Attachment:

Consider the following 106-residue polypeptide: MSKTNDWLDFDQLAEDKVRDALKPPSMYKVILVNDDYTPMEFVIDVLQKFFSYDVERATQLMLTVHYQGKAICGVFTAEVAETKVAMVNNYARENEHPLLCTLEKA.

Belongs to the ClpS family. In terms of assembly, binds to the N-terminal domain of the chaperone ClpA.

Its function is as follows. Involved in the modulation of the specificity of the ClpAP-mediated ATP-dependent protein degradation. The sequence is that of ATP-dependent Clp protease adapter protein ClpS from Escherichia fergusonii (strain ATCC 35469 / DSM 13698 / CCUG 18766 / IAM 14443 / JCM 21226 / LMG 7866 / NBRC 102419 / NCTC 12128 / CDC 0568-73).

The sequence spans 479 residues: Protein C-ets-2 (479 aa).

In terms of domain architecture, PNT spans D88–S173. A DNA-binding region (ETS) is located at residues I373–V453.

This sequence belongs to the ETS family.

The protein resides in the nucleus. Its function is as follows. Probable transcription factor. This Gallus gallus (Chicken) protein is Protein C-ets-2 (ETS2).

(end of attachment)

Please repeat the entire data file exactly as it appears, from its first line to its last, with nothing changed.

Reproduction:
Consider the following 106-residue polypeptide: MSKTNDWLDFDQLAEDKVRDALKPPSMYKVILVNDDYTPMEFVIDVLQKFFSYDVERATQLMLTVHYQGKAICGVFTAEVAETKVAMVNNYARENEHPLLCTLEKA.

Belongs to the ClpS family. In terms of assembly, binds to the N-terminal domain of the chaperone ClpA.

Its function is as follows. Involved in the modulation of the specificity of the ClpAP-mediated ATP-dependent protein degradation. The sequence is that of ATP-dependent Clp protease adapter protein ClpS from Escherichia fergusonii (strain ATCC 35469 / DSM 13698 / CCUG 18766 / IAM 14443 / JCM 21226 / LMG 7866 / NBRC 102419 / NCTC 12128 / CDC 0568-73).

The sequence spans 479 residues: Protein C-ets-2 (479 aa).

In terms of domain architecture, PNT spans D88–S173. A DNA-binding region (ETS) is located at residues I373–V453.

This sequence belongs to the ETS family.

The protein resides in the nucleus. Its function is as follows. Probable transcription factor. This Gallus gallus (Chicken) protein is Protein C-ets-2 (ETS2).